Clancy – Horribly Wrong!

Geoff Hill’s latest update on – THE CS CLANCY CENTENARY RIDE – Horribly Wrong!

Supported by Adelaide Insurance Services and BMW Motorrad.

Recreating the first around the world ride 100 years on.

Ione-Oregon-today-250 In northern California, we tilted east through the foothills of the Sierras, with Mount Shasta in the distance covered in snow even in June.

Which is where it all started to go horribly wrong for Clancy and Allen.

With the mountains looming, they stopped at the express office in Redding and shipped their 50lb panniers on to Portland, then bought cheap blankets in the General Merchandise store for camping.

That sorted, they tanked up with more ice cream, fuel and oil, and set off late in the afternoon for the dreaded road that lay ahead.

They didn’t have long to wait: within a few miles out of Redding, they were climbing an endless succession of rocky grades with hairpin bends, then sliding down the other side to be greeted by small but lethal lakes full of boulders.

Often the road got so steep that they had to dismount and run beside the machines, and as they were sliding down one hair-raising slope with their back wheels locked, they came upon a young couple in a Cadillac stuck fast on a tree stump.

Ione-Oregon-when-Clancy-was-there-250 They got it free, but the hill was so steep the fuel couldn’t make it up to the carburettor, but not to beaten, the resourceful Bob blew into the top of the fuel tank, his face slowly turning the colour of a beetroot, while the driver cranked the starter handle until the engine spluttered then fired into life and settled down into a steady rhythm.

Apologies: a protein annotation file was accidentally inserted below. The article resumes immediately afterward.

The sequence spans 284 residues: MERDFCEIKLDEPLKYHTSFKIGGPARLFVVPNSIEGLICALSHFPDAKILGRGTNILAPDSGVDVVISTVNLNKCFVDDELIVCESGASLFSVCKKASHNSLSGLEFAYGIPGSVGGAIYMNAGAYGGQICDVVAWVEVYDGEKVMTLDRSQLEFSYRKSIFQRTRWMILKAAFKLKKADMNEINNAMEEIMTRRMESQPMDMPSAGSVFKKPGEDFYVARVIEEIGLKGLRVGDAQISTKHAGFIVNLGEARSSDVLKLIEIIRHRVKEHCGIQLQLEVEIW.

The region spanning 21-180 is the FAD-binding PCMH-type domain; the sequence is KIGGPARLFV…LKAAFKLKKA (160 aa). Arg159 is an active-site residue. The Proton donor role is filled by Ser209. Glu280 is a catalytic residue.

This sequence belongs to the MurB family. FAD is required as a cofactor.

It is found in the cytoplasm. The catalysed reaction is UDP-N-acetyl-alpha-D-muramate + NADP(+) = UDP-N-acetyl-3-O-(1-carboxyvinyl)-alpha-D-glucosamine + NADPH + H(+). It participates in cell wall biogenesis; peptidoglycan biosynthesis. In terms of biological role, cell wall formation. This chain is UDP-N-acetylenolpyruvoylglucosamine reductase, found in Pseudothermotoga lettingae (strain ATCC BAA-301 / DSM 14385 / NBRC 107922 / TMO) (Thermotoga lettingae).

The grateful couple gave the riders six eggs, a small can of baked beans, an even smaller can of condensed cream, a little bread, sugar and coffee, and a pail to cook it in, and since by now it was growing dark and they were still in the heart of the mountains, they found a grassy spot near a crystal stream, and while Clancy cooked up a feast in the pail, Bob made a bed of weeds and leaves between the Hendersons, they wrapped themselves in their blankets and, with strange sounds from the woods all around and lightning crackling overhead, finally fell asleep just before the grey light of dawn woke them again.

Tired And Hungry

Geoff-Hill-left-Gary-Walker-at-Pitt-River-Oregan-250At 5am, tired and hungry, they fired up the Hendersons and set off on roads which, impossibly, were even worse than the day before.

A ferry carried them across the raging Pitt River, and halfway up the next mountain, Clancy’s Henderson ground to a halt with a dry and slipping clutch.

He greased it with oil from his tank, but the clutch was so worn and the track so steep that he could only push the Henderson up it in the fierce sun, stopping when he was so exhausted he couldn’t hold the bike upright and resting until he could try again.

It took him 20 attempts and two exhausting hours to get up that one hill, and there were a dozen more beyond.

“If ever a man was bitter against motorcycling, it was I and then,” he wept, but when he had the strength to lift his head, realised for the first time the extraordinary beauty around them.